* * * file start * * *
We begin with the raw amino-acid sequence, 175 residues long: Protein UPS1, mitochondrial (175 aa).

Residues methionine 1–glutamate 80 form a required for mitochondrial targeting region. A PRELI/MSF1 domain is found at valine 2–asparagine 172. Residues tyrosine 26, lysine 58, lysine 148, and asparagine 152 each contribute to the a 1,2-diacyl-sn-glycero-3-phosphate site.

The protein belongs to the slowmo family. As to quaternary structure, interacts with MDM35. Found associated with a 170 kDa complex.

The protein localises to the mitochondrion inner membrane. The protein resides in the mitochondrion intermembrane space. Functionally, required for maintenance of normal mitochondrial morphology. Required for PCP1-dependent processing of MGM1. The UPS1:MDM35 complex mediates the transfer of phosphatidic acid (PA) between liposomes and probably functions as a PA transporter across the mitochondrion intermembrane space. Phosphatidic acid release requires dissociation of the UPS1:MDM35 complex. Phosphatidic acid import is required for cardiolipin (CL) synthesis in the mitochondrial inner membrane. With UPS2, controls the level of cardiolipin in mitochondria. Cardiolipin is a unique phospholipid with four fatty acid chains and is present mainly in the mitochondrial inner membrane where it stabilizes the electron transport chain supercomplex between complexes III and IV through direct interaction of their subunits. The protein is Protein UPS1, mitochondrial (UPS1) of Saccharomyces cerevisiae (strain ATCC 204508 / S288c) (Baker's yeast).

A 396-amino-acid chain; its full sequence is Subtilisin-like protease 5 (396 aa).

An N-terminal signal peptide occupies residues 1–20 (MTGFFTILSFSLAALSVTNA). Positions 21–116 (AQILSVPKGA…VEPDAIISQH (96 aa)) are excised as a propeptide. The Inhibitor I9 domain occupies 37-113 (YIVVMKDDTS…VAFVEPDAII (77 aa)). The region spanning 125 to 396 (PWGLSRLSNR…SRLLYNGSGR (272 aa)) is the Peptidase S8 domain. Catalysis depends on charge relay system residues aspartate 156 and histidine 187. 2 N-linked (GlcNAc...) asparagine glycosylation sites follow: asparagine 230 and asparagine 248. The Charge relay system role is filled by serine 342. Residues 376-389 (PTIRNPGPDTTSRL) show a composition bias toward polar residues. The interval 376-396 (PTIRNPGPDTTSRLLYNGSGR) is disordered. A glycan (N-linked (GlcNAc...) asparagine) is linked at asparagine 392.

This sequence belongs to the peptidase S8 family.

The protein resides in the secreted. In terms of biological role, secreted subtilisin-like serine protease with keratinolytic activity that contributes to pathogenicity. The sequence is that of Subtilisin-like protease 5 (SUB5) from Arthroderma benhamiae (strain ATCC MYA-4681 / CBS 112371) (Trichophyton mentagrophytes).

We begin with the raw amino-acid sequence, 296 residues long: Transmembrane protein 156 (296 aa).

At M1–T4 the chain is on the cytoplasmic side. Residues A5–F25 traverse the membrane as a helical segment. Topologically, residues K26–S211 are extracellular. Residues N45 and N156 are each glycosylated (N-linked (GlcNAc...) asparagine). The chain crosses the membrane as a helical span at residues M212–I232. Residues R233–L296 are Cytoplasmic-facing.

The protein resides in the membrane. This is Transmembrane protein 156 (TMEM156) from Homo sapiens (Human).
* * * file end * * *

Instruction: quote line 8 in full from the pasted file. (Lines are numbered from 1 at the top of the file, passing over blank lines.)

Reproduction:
The protein resides in the secreted. In terms of biological role, secreted subtilisin-like serine protease with keratinolytic activity that contributes to pathogenicity. The sequence is that of Subtilisin-like protease 5 (SUB5) from Arthroderma benhamiae (strain ATCC MYA-4681 / CBS 112371) (Trichophyton mentagrophytes).